Handling an irate passenger


Recently  I was on a flight in the Caribbean and witnessed an incident involving a non-Caribbean family and a Flight Attendant. I observed how it was handled and will share some pointers on what could have been done differently to ensure the situation did not escalate. 

The passenger boarded at the rear of the plane with his family, which included small children. My attention was called to them when I heard the passenger shout “how many times do I have to show them? I just showed the man down there!!”

Apparently, he was irate at having to again show his boarding pass, which he had already shown the airport security personnel at the bottom of the stairs. The Flight Attendant’s voice became somewhat raised as she asked the gentleman again for the passes, which had the seat assignments on them. During this time, other passengers were waiting to board and  some of those already on board were waiting to use the washroom. The incident continued for what I would consider longer than acceptable. 

Read More…


One of the five dimensions of the SERVQUAL model of Service Quality is Responsiveness. The usual explanation of this dimension is “the willingness to help customers and to provide prompt service,” suggesting that it is applicable to a real time service experience. After an incident at the supermarket one day, I chose to test their degree of Responsiveness over 24 hours.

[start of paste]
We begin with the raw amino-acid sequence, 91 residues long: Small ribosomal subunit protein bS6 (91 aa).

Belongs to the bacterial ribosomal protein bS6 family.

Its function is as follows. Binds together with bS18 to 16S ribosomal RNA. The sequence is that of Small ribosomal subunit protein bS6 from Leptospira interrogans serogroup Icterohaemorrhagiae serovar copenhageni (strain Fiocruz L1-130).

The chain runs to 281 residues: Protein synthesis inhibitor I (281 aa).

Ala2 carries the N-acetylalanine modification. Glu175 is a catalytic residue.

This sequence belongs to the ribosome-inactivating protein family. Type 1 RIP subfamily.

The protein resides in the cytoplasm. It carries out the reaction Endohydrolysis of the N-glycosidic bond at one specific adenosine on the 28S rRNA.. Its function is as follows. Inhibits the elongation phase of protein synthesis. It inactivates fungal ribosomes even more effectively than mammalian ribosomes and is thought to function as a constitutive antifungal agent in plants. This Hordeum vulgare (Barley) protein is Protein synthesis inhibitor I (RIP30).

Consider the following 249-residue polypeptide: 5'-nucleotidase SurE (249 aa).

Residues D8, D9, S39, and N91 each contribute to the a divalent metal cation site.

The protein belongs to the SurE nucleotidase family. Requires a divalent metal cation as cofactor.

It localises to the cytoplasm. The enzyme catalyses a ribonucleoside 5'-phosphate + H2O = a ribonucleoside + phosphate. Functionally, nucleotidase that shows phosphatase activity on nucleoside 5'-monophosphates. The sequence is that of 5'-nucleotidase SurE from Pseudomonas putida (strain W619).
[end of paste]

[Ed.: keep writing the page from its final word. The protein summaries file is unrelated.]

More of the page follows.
At the cashier check out station near to closing time, she tried every code she could and none worked for the Sunflower Seeds I had picked up. She left the station, went to look at other packs, spoke with another employee, then came back and apologized, saying she could not sell it because the code was not in the machine.

I had to go back into that supermarket the next day, so decided to test their responsiveness by picking up the Sunflower Seeds again. Success! I was a happy customer. 

Imagine if the cashier on the first night had passed on the issue, and the responsible person did not take action. Of if the cashier did not pass on the problem at all. The customer would have noticed it. The challenge of leaders is to let each employee see how their action directly impacts on service. On this occasion, there was a positive outcome. When I next see her, I will definitely congratulate her on the action she took. 

What are you doing to ensure that your employees are responsive?

Two Good Customer Service Experiences